“Wanda what happened to the other 793,800 tickets.”
…and the world weeps with you.
Drawing in the studio today allowed me to spend a few hours in quet reflection on this National Day Of Mourning, a day that perhaps has never been more meaningful, as we remember and honor those who have lost their lives or been injured from their time in the workplace.
I would particularly like to honor the memory of Dr. Lorna Breen, a New York City emergency room doctor, a true hero, and send heartfelt condolences to her family, colleagues and friends.
The drawing was inspired by a photograph taken by Marco Bertorello in the Covid-19 ward of Maria Pia Hospital in Turin.
The Winter Olympics in Vancouver took place 10 years ago last month with the lighting of the Olympic Cauldron on February 12th 2010. Over the past three weeks I have been celebrating all the amazing athletes and events in the studio bringing back so many great memories. Here is a selection of some of those moments and remarkable athletic achievements.
In celebration of two inspiring female athletes
US Gymnastics Champion 2019
The first American woman to win six titles, and celebrated last year in my post
the power of teal.
Roger’s Cup Women’s Tennis Champion, 2019
The first Canadian woman to win the title since 1969.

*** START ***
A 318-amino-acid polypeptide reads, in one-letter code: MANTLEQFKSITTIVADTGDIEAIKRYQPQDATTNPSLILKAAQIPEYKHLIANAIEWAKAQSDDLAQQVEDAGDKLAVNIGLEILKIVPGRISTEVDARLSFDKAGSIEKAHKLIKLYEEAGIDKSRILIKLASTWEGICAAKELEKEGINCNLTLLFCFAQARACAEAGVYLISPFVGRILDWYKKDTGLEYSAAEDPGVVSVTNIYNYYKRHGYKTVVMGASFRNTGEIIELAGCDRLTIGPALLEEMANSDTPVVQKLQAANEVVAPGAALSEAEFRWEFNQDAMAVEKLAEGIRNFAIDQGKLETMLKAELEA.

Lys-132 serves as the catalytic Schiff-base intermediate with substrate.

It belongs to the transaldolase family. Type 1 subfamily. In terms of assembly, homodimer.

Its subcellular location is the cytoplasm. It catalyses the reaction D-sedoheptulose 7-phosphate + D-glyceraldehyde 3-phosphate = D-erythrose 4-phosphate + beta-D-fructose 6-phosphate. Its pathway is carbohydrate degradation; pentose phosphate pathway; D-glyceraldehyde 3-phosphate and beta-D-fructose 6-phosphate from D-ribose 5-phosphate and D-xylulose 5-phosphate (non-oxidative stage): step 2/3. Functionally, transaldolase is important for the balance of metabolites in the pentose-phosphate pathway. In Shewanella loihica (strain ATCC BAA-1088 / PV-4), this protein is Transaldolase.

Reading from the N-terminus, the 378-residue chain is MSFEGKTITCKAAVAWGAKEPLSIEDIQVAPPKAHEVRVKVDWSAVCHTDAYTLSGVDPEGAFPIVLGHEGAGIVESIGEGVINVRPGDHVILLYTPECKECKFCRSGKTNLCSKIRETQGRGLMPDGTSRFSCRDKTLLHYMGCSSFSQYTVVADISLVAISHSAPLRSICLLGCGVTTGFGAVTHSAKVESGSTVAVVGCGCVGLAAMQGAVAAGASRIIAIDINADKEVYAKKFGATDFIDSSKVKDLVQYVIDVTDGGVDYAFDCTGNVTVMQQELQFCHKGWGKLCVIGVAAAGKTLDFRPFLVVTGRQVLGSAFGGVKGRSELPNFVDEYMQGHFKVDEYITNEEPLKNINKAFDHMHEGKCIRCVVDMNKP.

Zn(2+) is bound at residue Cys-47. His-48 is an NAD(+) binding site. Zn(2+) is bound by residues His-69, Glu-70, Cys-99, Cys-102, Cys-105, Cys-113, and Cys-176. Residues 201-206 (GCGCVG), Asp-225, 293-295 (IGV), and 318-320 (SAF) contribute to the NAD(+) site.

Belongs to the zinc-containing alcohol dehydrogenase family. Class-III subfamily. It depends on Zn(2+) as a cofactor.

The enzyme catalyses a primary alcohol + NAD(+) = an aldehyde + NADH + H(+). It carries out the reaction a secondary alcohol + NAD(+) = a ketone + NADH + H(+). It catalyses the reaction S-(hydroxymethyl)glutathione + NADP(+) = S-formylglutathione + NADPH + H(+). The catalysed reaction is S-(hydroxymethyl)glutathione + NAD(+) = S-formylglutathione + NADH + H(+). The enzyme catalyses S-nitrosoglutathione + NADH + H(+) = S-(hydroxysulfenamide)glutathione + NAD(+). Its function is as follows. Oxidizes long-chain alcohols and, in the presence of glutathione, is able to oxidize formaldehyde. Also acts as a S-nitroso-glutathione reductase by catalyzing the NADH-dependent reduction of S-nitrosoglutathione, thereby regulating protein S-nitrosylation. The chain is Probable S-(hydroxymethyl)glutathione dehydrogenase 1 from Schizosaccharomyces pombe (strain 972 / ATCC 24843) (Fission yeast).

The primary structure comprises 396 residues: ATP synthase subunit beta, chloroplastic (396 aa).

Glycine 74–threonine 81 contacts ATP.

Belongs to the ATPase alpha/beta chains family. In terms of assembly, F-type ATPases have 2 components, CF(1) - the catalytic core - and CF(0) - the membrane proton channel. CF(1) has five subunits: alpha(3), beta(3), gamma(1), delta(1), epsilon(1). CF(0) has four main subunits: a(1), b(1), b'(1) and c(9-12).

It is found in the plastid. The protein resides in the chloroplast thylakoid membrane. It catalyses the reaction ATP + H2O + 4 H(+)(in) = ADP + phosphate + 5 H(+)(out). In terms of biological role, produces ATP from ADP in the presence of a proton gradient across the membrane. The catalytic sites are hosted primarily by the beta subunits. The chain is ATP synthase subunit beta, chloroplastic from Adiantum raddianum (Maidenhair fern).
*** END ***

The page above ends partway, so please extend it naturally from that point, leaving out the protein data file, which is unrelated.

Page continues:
“I’ve always loved the dry landscape gardens of the Zen Temples. In these tiny gardens a small rock in a raked area of sand may represent a mighty mountain in a vast ocean,
which in its simplicity encapsulates the essence of all mountains.”
Tony Smibert in Chapter 11 of Painting Landscapes from your Imagination.
This second exercise in Chapter 11 was entitled “Using rocks to suggest mountains.” Tony describes how he developed a great affection for Japanese gardens during his travels in Japan and suggests using interesting rocks to create imagined mountainous landscapes. It just so happens that some years ago I produced four drawings of the Sino Himalayan Garden at VanDusen Botanical Gardens here in Vancouver.
Inspired by Tony’s exercise today I thought I would create an imagined landscape of mountains, sky and water using the drawings as a starting point.
Fortunately I didn’t leave these drawings behind thirty four years ago and it has been a treat to revisit them today, thanks to Tony’s exercise.
Worldwatercolormonth Day 19
In Part Three of The Photinia Story I described how drawing with the photinia branches reminded me of my figure studies from over thirty years ago and led me to burrow through my bottom drawer in the studio and bring out old friends I hadn’t seen in years. It also provided an opportunity to photograph and document them, the results of which I hope you will enjoy.
Paul Schofield in The Captain of Köpenick (1971)
Laurence Olivier in The Dance of Death (1967)
Drawing the faces of these two giants of the English stage revealed to me the power that they could generate with either a distant glance or thunderous frown. Both of their performances live on in my memory as unforgettable evenings in the theatre from many years ago.